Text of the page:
PELLÉAS ET MÉLISANDE by Claude Debussy (Against the Grain Theatre). At the Canadian Opera Company’s Max Tanenbaum Courtyard Gardens (227 Front East). June 23 and 25 at 7:30 pm. $40-$60. againstthegraintheatre.com. See listing. Rating: NNNN
It's hard to imagine a more atmospheric production of Debussy's opera Pelléas Et Mélisande than Against the Grain's outdoor version in the garden behind the Canadian Opera Company's admin offices.
Surrounded on three sides by red brick, ivy-covered walls, with attention focused on a gazebo centre stage, director Joel Ivany's evocative staging brings magic to this fairytale story of a love triangle involving two royal brothers and a mysterious woman they both love.
Golaud (Gregory Dahl) finds Mélisande (Miriam Khalil) as they both wander lost in a dark forest; he weds her and brings her home to the troubled kingdom of his grandfather, Arkel (Alain Coulombe), where Mélisande and Golaud's half-brother, Pelléas (Etienne Dupuis), fall in love. No happy ending here, with growing jealousy leading to two deaths.
The text, mythic and symbolic, has a touch of the Rapunzel story along with its poetic imagery that repeatedly makes use of tears; the work explores contrasts of light and dark, land and water, storm and calm. Debussy's score captures the opposites in a shimmering cascade of notes and delicate harmonies, with colours that suggest a variety of moods and the heaviness or lightness of the different settings.
Ivany makes fine use of the space, including the alleyway behind the garden's fence. The grass represents water, with six-sided stones dotted throughout becoming the solid places where characters stand. The surrounding buildings provide great acoustics, the singers voices' bouncing off them resonantly as seabirds serendipitously fly overhead at key moments.
Those singers - including those of Megan Latham as Arkel's daughter and Andrea Núñez as Golaud's young son, Yniold - are always impressive, and the show gains further intensity by having the performers so close to the audience. Facial expressions are easy to read, and when Pelléas first touches Mélisande, we see Khalil twitch uncomfortably.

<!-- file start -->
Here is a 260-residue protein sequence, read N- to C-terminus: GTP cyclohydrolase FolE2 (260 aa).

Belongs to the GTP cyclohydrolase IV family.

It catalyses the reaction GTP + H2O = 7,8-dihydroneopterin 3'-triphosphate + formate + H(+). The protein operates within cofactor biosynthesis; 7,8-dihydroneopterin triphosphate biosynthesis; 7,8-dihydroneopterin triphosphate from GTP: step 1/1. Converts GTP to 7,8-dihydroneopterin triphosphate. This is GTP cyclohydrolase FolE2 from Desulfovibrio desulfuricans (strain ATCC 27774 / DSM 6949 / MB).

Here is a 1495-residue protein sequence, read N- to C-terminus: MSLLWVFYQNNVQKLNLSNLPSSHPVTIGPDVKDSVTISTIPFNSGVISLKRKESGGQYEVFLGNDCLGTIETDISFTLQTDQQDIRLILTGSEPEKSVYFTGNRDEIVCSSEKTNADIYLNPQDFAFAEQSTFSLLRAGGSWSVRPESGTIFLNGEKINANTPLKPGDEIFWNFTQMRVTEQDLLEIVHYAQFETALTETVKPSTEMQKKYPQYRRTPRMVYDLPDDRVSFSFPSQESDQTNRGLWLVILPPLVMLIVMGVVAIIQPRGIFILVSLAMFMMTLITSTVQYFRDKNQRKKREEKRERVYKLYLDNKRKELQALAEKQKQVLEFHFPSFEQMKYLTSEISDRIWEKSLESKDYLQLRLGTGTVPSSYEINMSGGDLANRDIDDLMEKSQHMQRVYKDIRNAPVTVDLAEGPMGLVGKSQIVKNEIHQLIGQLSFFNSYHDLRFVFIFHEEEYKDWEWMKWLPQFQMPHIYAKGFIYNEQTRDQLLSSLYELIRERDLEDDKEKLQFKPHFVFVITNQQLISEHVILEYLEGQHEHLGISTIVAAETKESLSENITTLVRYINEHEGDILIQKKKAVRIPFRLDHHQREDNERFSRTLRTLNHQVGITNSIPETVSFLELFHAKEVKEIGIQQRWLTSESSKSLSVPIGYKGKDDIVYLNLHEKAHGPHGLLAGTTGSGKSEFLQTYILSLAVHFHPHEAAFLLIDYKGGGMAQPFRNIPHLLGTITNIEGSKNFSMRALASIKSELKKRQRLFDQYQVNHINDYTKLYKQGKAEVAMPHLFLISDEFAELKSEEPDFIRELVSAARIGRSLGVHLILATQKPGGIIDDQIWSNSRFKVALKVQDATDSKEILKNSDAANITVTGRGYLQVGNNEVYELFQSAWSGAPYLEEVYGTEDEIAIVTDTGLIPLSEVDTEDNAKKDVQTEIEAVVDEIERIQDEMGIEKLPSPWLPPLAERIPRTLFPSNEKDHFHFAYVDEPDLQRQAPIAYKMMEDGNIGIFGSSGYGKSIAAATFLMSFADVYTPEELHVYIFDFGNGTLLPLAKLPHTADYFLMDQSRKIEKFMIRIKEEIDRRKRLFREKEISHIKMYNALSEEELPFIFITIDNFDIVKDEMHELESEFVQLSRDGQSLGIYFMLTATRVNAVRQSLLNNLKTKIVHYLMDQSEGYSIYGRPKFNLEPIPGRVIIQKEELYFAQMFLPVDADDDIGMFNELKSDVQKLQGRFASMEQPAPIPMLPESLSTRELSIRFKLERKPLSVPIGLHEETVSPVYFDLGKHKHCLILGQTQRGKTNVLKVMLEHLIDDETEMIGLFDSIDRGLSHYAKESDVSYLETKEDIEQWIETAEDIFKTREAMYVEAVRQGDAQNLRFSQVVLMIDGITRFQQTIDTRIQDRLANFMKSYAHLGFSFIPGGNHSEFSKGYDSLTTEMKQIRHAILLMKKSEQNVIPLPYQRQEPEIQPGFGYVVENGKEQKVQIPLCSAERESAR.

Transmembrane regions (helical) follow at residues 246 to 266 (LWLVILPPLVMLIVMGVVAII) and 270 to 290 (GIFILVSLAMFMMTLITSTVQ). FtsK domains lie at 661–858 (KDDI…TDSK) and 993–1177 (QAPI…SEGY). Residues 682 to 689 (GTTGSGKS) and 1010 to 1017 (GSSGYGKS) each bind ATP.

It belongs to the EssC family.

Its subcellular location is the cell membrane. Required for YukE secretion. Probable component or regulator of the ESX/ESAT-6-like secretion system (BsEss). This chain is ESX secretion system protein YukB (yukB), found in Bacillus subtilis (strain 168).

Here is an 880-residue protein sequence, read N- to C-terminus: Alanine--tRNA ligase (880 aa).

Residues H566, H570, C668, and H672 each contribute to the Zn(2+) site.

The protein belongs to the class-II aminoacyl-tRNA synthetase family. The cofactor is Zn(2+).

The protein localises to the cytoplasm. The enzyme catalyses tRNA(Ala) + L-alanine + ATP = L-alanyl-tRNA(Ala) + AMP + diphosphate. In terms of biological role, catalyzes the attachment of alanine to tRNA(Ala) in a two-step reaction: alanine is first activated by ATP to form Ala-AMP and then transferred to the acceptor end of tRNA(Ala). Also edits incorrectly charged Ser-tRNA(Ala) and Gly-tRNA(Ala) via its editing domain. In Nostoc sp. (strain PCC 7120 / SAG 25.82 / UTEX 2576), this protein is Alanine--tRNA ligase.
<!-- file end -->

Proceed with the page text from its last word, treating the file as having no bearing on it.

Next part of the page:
There are some memorable scenes, including the episode in which Mélisande, high in a tower, lets her hair down and Pelléas sensually coils himself in her tresses; it's both playful and sexy at the same time, and the performers capture that richness. There's power and increased tension, too, in the scene in which Golaud, determined to confirm the lovers' guilt, uses Yniold to spy on his brother and wife.
The singers are committed actors, too, with Khalil suggesting Mélisande's mystery and unrevealed depths from her first entry and Dupuis as the ardent yet unhappy Pelléas. Coulombe brings a regal, commanding, though quiet note to the troubled Arkel. Perhaps most impressive is Dahl's Golaud, needy and increasingly menacing, sometimes in a suave fashion.
Music director Julien LeBlanc does the seemingly impossible by using his solo piano to conjure up the multihued orchestral score and never making it sound soporific despite its dreamy quality.
Camellia Koo's set design and Jason Hand's four-story lighting give added magic to the space, while Ming Wong's handsome costumes provide a period feel.
Despite all these pluses, the opera itself isn't the most dramatic of works, either narratively or emotionally. Strong as some individual scenes are, they don't cohere into a whole. Though that's arguably the intention of the symbolist play on which Debussy based his work, the climactic scene of violence is unsuccessful and the following one in which characters attempt to make amends gets an added moving boost from Ivany's staging rather than the writing.